That was the question that 95 recreational runners were asked in a recent study published in the Journal of Orthopaedic and Sports Physical Therapy. Runners (65 men and 30 women) had an average of 5.5 years of running experience and 45 per cent admitted to having had a running injury in the past.
Their answers to the semi-structured interview could take any form. Responses were then organized by researchers into similar or shared ideas — called thematic units — then reorganized according to how frequently they were given and finally, summarized and presented.
The number one reason that runners gave as a cause of injury: “Not stretching.” This was mentioned in 31 cases.
Other common replies were “excessive training”, “wearing the wrong shoes”, “inadequate/unbalanced diet”, “not warming up”, “lack of strength”, “not respecting the body’s limits”, and “no professional supervision”.
While some of these responses are supported by clinical evidence and scientific research, many are not.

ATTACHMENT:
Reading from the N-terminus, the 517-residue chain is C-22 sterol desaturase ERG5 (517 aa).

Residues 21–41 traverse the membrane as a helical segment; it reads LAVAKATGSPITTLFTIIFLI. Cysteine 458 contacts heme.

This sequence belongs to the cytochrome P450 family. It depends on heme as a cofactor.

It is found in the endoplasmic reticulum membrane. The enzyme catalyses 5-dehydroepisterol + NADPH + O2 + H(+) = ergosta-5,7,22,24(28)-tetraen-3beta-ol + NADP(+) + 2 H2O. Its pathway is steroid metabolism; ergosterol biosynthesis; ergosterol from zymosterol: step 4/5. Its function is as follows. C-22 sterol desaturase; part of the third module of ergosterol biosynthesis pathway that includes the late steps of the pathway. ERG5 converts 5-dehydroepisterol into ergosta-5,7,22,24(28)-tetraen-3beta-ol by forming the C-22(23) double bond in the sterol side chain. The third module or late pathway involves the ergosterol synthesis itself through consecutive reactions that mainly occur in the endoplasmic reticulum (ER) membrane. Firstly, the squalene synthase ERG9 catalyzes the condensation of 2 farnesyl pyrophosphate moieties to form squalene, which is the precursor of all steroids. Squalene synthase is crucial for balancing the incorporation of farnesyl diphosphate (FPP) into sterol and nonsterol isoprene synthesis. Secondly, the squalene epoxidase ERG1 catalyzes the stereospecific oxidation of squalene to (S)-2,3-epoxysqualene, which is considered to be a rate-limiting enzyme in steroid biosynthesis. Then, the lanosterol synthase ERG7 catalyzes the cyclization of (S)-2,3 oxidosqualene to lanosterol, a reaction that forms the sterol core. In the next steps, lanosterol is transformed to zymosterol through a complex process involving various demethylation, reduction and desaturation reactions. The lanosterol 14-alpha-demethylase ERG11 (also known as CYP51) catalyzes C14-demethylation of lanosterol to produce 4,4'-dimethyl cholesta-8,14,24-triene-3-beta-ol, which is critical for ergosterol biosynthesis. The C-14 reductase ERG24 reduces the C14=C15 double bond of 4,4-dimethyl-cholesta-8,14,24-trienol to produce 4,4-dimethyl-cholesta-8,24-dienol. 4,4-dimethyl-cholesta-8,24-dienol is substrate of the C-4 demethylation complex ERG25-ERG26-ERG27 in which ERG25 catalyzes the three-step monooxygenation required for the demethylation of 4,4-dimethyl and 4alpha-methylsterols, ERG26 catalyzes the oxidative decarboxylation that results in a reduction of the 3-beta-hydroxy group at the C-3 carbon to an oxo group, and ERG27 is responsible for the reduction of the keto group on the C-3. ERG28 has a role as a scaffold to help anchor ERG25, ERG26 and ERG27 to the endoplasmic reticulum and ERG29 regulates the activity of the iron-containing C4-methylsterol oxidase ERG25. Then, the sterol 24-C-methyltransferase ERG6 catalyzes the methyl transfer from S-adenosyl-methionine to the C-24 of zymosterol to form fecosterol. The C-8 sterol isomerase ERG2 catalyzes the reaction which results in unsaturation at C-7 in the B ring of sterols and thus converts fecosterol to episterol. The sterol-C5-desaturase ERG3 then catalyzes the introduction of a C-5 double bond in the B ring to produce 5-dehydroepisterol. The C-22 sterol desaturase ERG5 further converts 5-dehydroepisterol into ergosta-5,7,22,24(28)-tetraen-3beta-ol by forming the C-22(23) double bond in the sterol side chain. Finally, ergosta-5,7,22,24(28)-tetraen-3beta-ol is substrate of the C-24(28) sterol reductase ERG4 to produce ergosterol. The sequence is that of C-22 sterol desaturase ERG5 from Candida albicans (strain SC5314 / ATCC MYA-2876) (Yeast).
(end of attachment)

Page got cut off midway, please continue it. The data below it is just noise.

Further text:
Two of the three most common responses — not stretching and wearing the wrong shoes — have been repeatedly shown in research literature to have no direct impact on running injury. Inadequate/unbalanced diet and no professional supervision are also unsupported by evidence.
Studying running injuries is a difficult task, mostly due to the reliance on self-reported data as well as the unclear definition of what constitutes an injury. Some may argue that “not warming up” is indeed a risk factor for injury, but this may be incorrectly assumed to mean “not stretching.” The former has scientific evidence to support it — warming up to increase body temperature before rigorous activity does decrease injury risk — while the latter — especially static stretching — does not.
Other responses given by participants that are proven risk factors for injury were excessive training and closely related, not respecting the body’s limits. Whether runners were referring to the total duration — time and distance — of running or the intensity of running is unclear, but both are well known to lead to injury when increased too much or too quickly.
The take home message here is that runners attribute a number of reasons for why they may become injured. Some of these are valid, others — including “bad luck” — are not. Being educated on the risk factors and known causes of running injuries is an important part of preventing and avoiding injury.